However, this new provision does not settle at all the previous discussions on this topic. It is therefore likely that this controversy will maintain pertinence, now in the context of voluntary arbitration and also in the context of judicial proceedings.

A typical patent infringement or invalidation case in the Court may take a couple of years or more, depending on the complexity of the matters involved therein. A preliminary injunction may take between three and eight months.

As regards the voluntary arbitration proceedings under Law 62/2011 as amended by Decree-Law 110/2018, said law establishes that the final hearing must take place 60 days following the filing of the defence, although this deadline was already provided for in the context of mandatory arbitration and it was rarely complied with. In the context of potential voluntary arbitrations, the applicable Law on Voluntary Arbitration establishes a 12-month period for the arbitration award, which may nevertheless be extended by agreement of the parties. This deadline to give a final award was often extended in the context of mandatory arbitrations, in particular in more complex cases.

As to the costs of the proceedings, court fees are calculated based on the value of the dispute, as fixed by the court on the basis of the worth of the interest of the parties in dispute. Arbitration costs include the arbitrators' fees (in the context of mandatory arbitrations, usually around €60,000 for the arbitral panel, in cases where the arbitration reached its end with a final merit award) and the administrative costs (secretary and other administrative expenses).

Added to this, the parties must consider the attorney's fees and possibly the experts' fees. It is possible to apply for an interim injunction seeking a provisional decision that prevents or puts an end to the infringement of an industrial property right, including the seizure of the infringing products.

With regard to preliminary injunctions, the IPC provides (Article 345) that whenever there is violation of, or justified fear that, another party may cause serious and difficult-to-repair harm to an industrial property right, the court may, if the interested party so requests:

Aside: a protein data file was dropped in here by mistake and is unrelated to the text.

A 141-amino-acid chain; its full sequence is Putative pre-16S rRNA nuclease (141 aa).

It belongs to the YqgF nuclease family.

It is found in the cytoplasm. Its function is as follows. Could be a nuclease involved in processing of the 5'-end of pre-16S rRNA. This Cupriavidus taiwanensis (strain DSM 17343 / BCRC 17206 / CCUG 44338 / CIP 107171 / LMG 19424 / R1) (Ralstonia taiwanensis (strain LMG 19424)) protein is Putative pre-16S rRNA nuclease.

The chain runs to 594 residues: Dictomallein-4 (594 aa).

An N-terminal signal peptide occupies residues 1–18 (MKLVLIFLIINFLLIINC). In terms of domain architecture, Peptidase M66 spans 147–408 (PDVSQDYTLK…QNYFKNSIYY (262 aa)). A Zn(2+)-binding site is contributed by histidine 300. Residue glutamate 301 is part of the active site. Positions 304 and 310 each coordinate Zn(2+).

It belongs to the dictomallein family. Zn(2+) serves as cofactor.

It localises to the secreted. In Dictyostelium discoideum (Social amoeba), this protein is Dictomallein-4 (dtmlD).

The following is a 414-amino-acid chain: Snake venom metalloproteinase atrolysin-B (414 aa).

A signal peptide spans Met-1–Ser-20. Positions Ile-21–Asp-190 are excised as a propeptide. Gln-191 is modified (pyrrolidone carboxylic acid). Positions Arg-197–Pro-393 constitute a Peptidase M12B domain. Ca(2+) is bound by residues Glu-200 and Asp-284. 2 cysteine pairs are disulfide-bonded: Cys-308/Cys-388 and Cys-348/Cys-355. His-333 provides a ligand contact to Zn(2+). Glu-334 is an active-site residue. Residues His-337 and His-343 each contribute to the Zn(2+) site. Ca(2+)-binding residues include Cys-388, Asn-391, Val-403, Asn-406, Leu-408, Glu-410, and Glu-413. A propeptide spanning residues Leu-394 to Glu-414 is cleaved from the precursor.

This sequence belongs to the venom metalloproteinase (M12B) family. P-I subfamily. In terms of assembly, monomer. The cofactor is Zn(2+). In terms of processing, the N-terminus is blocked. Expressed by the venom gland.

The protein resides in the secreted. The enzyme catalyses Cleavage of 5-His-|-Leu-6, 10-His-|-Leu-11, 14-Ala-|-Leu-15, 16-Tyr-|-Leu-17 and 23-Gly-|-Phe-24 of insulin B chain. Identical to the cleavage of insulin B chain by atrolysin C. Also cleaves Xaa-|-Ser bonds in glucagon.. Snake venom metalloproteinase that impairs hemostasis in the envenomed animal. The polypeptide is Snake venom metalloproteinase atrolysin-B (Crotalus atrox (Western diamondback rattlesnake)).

1. order the appropriate measures to rule out any imminent violation; or
  2. prohibit continuation of the violation.

The injunction can be effective against the infringer's suppliers or customers if these are also parties in the injunction proceedings and therefore specifically covered by the court's injunction decision.

As mentioned before, preliminary injunctions related to pharmaceutical patents may also be filed before the arbitral tribunals, currently in the context of voluntary arbitration.

Ex parte decisions are not common in patent matters in Portugal. Likewise, there is neither regulation nor tradition in Portugal on protective letters used as means of reducing risk in ex parte preliminary relief. In this sense, a protective letter would not reduce the risk of ex parte preliminary relief, notably because of the mentioned lack of regulation on those protective letters.

Article 343 of the IPC foresees the applicant's liability in provisional and precautionary measure and it was recently amended in order to now include, as a ground for possible damages, the measure being 'abusively applied for or in bad faith'. It also provides that the damages can be claimed by the defendant as well as by 'any injured third party'.


i Infringement

Former Articles 101(1) and 101(2) of the IPC already provided that the patent confers upon the holder the exclusive right to use the invention anywhere in the Portuguese territory, which translates into the right to prevent others from manufacturing, offering, storing, marketing or using the patented product, or importing or possessing it, for any of the mentioned purposes, without his or her consent.